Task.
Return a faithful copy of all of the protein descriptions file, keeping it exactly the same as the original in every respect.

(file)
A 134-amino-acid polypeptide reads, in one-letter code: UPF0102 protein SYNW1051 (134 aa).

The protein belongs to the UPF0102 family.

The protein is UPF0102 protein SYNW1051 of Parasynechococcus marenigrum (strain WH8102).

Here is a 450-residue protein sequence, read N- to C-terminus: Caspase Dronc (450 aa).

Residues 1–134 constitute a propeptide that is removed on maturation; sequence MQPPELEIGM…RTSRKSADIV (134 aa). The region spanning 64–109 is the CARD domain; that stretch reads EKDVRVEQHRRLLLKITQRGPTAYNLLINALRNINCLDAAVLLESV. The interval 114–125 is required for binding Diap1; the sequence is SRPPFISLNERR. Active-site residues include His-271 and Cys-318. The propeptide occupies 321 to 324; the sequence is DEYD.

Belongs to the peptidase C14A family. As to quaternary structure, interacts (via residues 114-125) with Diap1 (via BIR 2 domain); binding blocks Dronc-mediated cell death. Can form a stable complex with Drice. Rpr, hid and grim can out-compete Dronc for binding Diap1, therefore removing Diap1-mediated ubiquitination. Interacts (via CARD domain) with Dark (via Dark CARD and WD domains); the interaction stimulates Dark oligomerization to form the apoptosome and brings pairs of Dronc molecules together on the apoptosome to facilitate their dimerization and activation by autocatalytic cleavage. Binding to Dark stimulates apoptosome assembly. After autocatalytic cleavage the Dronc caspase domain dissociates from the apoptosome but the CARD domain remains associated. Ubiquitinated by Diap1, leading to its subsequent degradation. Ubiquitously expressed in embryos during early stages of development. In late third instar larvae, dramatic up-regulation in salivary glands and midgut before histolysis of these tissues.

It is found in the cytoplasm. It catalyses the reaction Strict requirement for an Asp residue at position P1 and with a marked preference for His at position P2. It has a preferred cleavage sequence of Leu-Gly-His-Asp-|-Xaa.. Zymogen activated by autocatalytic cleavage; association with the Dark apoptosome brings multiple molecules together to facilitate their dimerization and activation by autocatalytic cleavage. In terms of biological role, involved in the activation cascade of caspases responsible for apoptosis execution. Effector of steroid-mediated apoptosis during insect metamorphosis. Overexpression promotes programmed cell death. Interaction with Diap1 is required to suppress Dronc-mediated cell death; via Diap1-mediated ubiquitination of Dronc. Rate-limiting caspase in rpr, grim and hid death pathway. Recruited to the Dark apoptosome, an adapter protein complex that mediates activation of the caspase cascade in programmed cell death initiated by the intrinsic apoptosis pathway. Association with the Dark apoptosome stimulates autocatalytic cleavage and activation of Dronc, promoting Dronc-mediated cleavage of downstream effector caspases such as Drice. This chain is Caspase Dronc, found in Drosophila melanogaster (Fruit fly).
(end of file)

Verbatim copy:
A 134-amino-acid polypeptide reads, in one-letter code: UPF0102 protein SYNW1051 (134 aa).

The protein belongs to the UPF0102 family.

The protein is UPF0102 protein SYNW1051 of Parasynechococcus marenigrum (strain WH8102).

Here is a 450-residue protein sequence, read N- to C-terminus: Caspase Dronc (450 aa).

Residues 1–134 constitute a propeptide that is removed on maturation; sequence MQPPELEIGM…RTSRKSADIV (134 aa). The region spanning 64–109 is the CARD domain; that stretch reads EKDVRVEQHRRLLLKITQRGPTAYNLLINALRNINCLDAAVLLESV. The interval 114–125 is required for binding Diap1; the sequence is SRPPFISLNERR. Active-site residues include His-271 and Cys-318. The propeptide occupies 321 to 324; the sequence is DEYD.

Belongs to the peptidase C14A family. As to quaternary structure, interacts (via residues 114-125) with Diap1 (via BIR 2 domain); binding blocks Dronc-mediated cell death. Can form a stable complex with Drice. Rpr, hid and grim can out-compete Dronc for binding Diap1, therefore removing Diap1-mediated ubiquitination. Interacts (via CARD domain) with Dark (via Dark CARD and WD domains); the interaction stimulates Dark oligomerization to form the apoptosome and brings pairs of Dronc molecules together on the apoptosome to facilitate their dimerization and activation by autocatalytic cleavage. Binding to Dark stimulates apoptosome assembly. After autocatalytic cleavage the Dronc caspase domain dissociates from the apoptosome but the CARD domain remains associated. Ubiquitinated by Diap1, leading to its subsequent degradation. Ubiquitously expressed in embryos during early stages of development. In late third instar larvae, dramatic up-regulation in salivary glands and midgut before histolysis of these tissues.

It is found in the cytoplasm. It catalyses the reaction Strict requirement for an Asp residue at position P1 and with a marked preference for His at position P2. It has a preferred cleavage sequence of Leu-Gly-His-Asp-|-Xaa.. Zymogen activated by autocatalytic cleavage; association with the Dark apoptosome brings multiple molecules together to facilitate their dimerization and activation by autocatalytic cleavage. In terms of biological role, involved in the activation cascade of caspases responsible for apoptosis execution. Effector of steroid-mediated apoptosis during insect metamorphosis. Overexpression promotes programmed cell death. Interaction with Diap1 is required to suppress Dronc-mediated cell death; via Diap1-mediated ubiquitination of Dronc. Rate-limiting caspase in rpr, grim and hid death pathway. Recruited to the Dark apoptosome, an adapter protein complex that mediates activation of the caspase cascade in programmed cell death initiated by the intrinsic apoptosis pathway. Association with the Dark apoptosome stimulates autocatalytic cleavage and activation of Dronc, promoting Dronc-mediated cleavage of downstream effector caspases such as Drice. This chain is Caspase Dronc, found in Drosophila melanogaster (Fruit fly).